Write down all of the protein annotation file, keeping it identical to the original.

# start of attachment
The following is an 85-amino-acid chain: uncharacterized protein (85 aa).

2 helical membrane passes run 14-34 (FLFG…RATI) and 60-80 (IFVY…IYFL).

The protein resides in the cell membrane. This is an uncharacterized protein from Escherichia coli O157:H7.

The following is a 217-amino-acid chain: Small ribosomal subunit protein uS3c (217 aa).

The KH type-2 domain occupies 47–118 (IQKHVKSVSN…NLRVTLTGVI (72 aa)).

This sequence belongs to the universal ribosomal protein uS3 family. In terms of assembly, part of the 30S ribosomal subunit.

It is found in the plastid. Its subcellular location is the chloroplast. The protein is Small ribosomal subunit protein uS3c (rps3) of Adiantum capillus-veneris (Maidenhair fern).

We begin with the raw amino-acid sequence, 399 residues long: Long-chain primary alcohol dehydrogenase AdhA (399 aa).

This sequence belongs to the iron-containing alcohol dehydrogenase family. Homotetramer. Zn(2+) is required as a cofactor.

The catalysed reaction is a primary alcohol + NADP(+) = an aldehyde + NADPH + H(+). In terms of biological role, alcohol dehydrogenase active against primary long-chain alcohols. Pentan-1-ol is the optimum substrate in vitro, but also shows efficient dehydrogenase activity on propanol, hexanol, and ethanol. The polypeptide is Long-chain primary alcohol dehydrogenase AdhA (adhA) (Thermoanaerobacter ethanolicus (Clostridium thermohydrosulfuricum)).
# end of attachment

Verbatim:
The following is an 85-amino-acid chain: uncharacterized protein (85 aa).

2 helical membrane passes run 14-34 (FLFG…RATI) and 60-80 (IFVY…IYFL).

The protein resides in the cell membrane. This is an uncharacterized protein from Escherichia coli O157:H7.

The following is a 217-amino-acid chain: Small ribosomal subunit protein uS3c (217 aa).

The KH type-2 domain occupies 47–118 (IQKHVKSVSN…NLRVTLTGVI (72 aa)).

This sequence belongs to the universal ribosomal protein uS3 family. In terms of assembly, part of the 30S ribosomal subunit.

It is found in the plastid. Its subcellular location is the chloroplast. The protein is Small ribosomal subunit protein uS3c (rps3) of Adiantum capillus-veneris (Maidenhair fern).

We begin with the raw amino-acid sequence, 399 residues long: Long-chain primary alcohol dehydrogenase AdhA (399 aa).

This sequence belongs to the iron-containing alcohol dehydrogenase family. Homotetramer. Zn(2+) is required as a cofactor.

The catalysed reaction is a primary alcohol + NADP(+) = an aldehyde + NADPH + H(+). In terms of biological role, alcohol dehydrogenase active against primary long-chain alcohols. Pentan-1-ol is the optimum substrate in vitro, but also shows efficient dehydrogenase activity on propanol, hexanol, and ethanol. The polypeptide is Long-chain primary alcohol dehydrogenase AdhA (adhA) (Thermoanaerobacter ethanolicus (Clostridium thermohydrosulfuricum)).